So when we pass the string javascript: alert(1) with a leading space I think url-parse assumes we are providing a relative URL and it is happy to assume the protocol from the browser’s location. In this case it believes the protocol for javascript: alert(1) is http:.

const URL = require('url-parse')
URL(' javascript: alert(1)').protocol // Returns http:

If we look further down in the documentation for url-parse on npm we will find this part.

Note that when url-parse is used in a browser environment, it will default to using the browser's current window location as the base URL when parsing all inputs. To parse an input independently of the browser's current URL (e.g. for functionality parity with the library in a Node environment), pass an empty location object as the second parameter:

It tells us that if we pass an empty location object as the second parameter to instances of url-parse we can disable the behavior that is causing all strings to be treated as having the browser’s location protocol as their protocol.

const URL = require('url-parse')
URL(' javascript: alert(1)', {}).protocol // Returns ""

With an empty object as the second argument we can see that we get an empty string back as the protocol for javascript: alert(1) .

Fixing that Blacklist Function

Looking back at the isSafe(url) blacklist function we can improve it by looking for empty strings in addition to the javascript: protocol.

const URL = require('url-parse')
const url = new URL(attackerControlled)
function isSafe(url) {
if (url.protocol === 'javascript:') return false
if (url.protocol === '') return false
  return true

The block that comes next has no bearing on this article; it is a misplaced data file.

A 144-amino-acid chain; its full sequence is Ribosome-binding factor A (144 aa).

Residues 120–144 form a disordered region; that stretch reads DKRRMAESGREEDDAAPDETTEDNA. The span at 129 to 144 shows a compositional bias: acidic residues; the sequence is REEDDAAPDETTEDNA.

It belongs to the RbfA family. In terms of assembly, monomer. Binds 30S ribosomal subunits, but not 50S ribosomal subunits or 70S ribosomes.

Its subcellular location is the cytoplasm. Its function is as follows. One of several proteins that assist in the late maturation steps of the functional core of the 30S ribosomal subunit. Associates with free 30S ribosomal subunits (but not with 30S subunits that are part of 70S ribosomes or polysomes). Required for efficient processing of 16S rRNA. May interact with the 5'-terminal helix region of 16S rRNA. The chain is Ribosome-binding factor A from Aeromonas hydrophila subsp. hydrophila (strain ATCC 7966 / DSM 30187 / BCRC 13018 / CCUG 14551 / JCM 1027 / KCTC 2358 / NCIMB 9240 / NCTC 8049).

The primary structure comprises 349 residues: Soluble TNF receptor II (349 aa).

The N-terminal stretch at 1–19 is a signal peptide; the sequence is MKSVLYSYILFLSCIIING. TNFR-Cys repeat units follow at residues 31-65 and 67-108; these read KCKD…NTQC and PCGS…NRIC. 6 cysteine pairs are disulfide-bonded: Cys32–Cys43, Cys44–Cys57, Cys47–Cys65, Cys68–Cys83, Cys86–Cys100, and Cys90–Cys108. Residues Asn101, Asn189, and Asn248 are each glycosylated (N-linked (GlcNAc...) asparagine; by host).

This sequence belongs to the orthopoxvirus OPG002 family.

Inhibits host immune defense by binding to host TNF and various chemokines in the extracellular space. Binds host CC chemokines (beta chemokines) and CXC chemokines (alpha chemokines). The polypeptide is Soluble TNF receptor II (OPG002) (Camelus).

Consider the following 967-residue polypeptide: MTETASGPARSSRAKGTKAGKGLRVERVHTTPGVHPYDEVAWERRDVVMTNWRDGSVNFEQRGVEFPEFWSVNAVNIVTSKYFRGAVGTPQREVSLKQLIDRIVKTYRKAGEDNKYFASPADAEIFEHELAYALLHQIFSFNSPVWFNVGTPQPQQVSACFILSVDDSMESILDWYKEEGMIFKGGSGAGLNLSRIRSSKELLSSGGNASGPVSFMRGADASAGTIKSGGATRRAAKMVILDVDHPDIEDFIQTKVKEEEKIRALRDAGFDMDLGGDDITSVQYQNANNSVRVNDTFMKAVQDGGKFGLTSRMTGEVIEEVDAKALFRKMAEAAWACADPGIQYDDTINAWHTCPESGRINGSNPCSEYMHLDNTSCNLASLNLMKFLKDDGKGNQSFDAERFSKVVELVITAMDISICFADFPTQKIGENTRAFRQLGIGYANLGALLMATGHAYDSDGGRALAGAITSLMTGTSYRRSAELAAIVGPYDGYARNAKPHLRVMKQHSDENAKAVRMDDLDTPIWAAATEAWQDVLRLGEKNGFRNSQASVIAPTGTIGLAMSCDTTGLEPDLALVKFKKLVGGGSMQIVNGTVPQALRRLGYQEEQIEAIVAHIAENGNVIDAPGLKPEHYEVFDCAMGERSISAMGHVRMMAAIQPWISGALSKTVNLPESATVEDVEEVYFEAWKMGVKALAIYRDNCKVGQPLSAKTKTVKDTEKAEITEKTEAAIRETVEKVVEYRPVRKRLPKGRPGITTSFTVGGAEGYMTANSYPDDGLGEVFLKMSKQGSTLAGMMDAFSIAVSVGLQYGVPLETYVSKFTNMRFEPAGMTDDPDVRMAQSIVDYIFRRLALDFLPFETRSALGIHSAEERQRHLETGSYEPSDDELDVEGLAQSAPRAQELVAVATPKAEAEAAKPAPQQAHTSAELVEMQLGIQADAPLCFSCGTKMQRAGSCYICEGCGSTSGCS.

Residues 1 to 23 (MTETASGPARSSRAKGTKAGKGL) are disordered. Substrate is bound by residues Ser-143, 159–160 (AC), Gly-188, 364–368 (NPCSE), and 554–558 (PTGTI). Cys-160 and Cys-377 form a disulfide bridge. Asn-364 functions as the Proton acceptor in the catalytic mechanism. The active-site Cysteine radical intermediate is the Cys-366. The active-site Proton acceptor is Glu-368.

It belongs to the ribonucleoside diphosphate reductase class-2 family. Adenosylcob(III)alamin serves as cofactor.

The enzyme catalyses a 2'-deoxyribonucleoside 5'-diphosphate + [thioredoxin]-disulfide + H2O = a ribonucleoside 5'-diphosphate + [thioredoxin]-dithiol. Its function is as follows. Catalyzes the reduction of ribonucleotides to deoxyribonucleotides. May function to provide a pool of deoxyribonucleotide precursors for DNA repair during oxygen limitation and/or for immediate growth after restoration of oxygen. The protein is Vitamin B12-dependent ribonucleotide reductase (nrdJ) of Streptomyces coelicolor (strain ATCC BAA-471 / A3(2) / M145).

}
isSafe(URL('javascript: alert(1)', {})) // Returns false
isSafe(URL('http://www.reactjs.org')) // Returns true

Oh yeah, this is a post about React XSS security. Let’s get back to that now. We can try to use our improved isSafe function to do some validation in a React component.

import React, { Component } from 'react'
import ReactDOM from 'react-dom'
import URL from 'url-parse'
class SafeURL extends Component {
isSafe(dangerousURL, text) {
const url = URL(dangerousURL, {})
if (url.protocol === 'javascript:') return false
if (url.protocol === '') return false
    return true
}
  render() {
const dangerousURL = this.props.dangerousURL
const safeURL = this.isSafe(dangerousURL) ? dangerousURL : null
    return <a href={safeURL}>{this.props.text}</a>
}
}
ReactDOM.render(
<SafeURL dangerousURL=" javascript: alert(1)" text="Click me!" />,
document.getElementById('root')
)

This example above is not injectable, maybe.

Whitelist Validation

I’ve never feel very comfortable with blacklist based solutions for security. It would be like if you heard a noise in your house at night and went downstairs to find an unfamiliar person standing in your living room and in order to figure out if they belonged in your house you looked them up in a criminal offenders database.

I prefer whitelist based solutions. I know who is supposed to be in my house.

import React, { Component } from 'react'
import ReactDOM from 'react-dom'
const URL = require('url-parse')
class SafeURL extends Component {
isSafe(dangerousURL, text) {
const url = URL(dangerousURL, {})
if (url.protocol === 'http:') return true
if (url.protocol === 'https:') return true
    return false
}
  render() {
const dangerousURL = this.props.dangerousURL
const safeURL = this.isSafe(dangerousURL) ? dangerousURL : null
    return <a href={safeURL}>{this.props.text}</a>
}
}
ReactDOM.render(
<SafeURL dangerousURL=" javascript: alert(1)" text="Click me!" />,
document.getElementById('root')
)